“The idea was to make a refuge nestling into the tree. It is almost perverse in its symmetry. It seemed intriguing to do a building that wasn’t free-form; the landscape around it is quite loose and free so the building could become symmetrical. The conceit is that the elevations are all ovals and they interlock like a Canadian log house.”
Steel frame construction
Trusses and deck
Four large fabricated steel trusses form the perimeter base of the structure, one at the base of each elevation. These transfer the super-structure loads to the concrete pedestal and taper to form the striking curved effect at the base of the building.
This steel deck also provided a stable platform from which to build with a minimum of temporary works. Each of the four sides of the building are constructed off this deck, with a total of 24 columns within the elevation including the four corner posts. These corner columns link the lower curve to the four curved eaves beams that link to create the symmetrical and elliptical form.
Steel support is provided internally for a central lift shaft and three split-level floors. The light steel, fully bolted skeleton is infilled with straight timber members. According to engineer Adams Kara Taylor, this system provided a simple and fast construction method to create an otherwise complex shape. The timber stiffens the steel frame against wind loads and out-of-balance loads created by the slight asymmetry of the steel frame.
Cantilevered, steel-framed balconies project from three sides, along with a pedestrian bridge to the rear elevation that provides direct access into the building at first-floor level. All four external frames were provided with perimeter balustrading, integral seating and are clad in a combination of glazed, timber and metal louvre panels. Of the balconies, one is a true cantilever and two are cantilevers with prop supports.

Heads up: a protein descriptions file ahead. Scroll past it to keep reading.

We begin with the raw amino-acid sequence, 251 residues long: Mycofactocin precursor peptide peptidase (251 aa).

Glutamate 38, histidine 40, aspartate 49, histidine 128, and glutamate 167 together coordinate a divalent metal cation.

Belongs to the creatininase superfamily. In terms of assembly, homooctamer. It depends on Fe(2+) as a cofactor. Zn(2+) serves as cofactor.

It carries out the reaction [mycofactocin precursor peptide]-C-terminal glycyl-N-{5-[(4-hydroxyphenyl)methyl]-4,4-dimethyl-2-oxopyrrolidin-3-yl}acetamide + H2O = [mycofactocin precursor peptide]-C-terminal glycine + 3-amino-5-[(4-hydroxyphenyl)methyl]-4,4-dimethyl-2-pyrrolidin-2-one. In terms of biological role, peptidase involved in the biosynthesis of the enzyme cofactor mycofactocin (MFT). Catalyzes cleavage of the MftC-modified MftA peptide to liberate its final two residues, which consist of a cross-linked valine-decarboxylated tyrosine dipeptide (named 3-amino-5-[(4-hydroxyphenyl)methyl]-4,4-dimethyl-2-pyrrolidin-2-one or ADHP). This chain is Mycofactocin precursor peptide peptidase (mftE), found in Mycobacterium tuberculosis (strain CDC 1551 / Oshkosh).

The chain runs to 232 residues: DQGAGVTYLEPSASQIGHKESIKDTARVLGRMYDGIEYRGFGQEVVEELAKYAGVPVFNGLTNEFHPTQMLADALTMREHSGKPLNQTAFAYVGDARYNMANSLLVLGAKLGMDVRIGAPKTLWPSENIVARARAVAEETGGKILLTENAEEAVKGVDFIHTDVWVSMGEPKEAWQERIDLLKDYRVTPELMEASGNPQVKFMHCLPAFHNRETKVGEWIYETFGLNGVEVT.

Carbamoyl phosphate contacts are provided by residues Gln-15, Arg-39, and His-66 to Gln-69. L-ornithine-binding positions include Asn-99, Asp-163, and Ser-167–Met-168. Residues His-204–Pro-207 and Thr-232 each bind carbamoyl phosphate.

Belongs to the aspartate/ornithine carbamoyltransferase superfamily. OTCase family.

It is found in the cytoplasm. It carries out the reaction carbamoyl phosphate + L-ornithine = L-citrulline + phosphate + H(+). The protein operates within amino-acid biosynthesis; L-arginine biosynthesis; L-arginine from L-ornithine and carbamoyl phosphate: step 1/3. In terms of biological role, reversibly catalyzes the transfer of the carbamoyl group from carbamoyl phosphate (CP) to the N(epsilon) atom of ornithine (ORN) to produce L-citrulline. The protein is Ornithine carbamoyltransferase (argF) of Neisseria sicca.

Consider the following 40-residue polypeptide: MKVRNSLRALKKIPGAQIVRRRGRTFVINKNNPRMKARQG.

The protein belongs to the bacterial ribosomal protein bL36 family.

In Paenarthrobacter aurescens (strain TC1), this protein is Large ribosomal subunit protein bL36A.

In order to maintain the slimline effect of the structure and create a more cost-effective solution, the design used higher strength steel sections in grade S355 material. This provided one of the biggest structural steelwork challenges. Where at all possible on the building, curved steel was avoided but its use was essential to create the desired roof contours. Here, the eaves are formed by curved 12.9m beams.
From each corner spring S-shaped fabricated rafters that converge at a square glazed roof light at the crown of the roof. Four further curved beams link the corner of each roof light to the centre of the eaves. Otherwise, straight members are used to form the roof structure.
“I’m particularly proud of the roof. It’s really pretty and comes out of the geometry of the corners,” says Gough, adding that the similarity to a Chinese pagoda is a homage to Maggie’s interests and background.
The projecting “ears” — two per corner — give the illusion of intersecting but the oval form of the main steel frame actually terminates at a concealed corner column. “It does look like its one continuous shape that’s curving round,” says Shipley Structures’ Glynn Shepperson. Instead, members on welded ladder frames spring out to give the corners of the building their distinctive overlapping form.
Although these appear curved, each ear curve is made up of four members tied to the corner column by three horizontals that pick up the wind load. The top diagonal member takes the load of the rest of the ear, which is infilled in timber. Each ear aligns with the curve of the roof and the underside of the building to create an oval.
|Interior Design||Paul Smith (Interiors)|
|Structural Engineer||Adams Kara Taylor|
|M&E Consultant||KJ Tait Engineers|
|Steelwork Contractor||Shipley Structures Ltd|
|Main Contractor||Bowmer & Kirkland Building Services|
|Client||Maggie’s Cancer Caring Centres|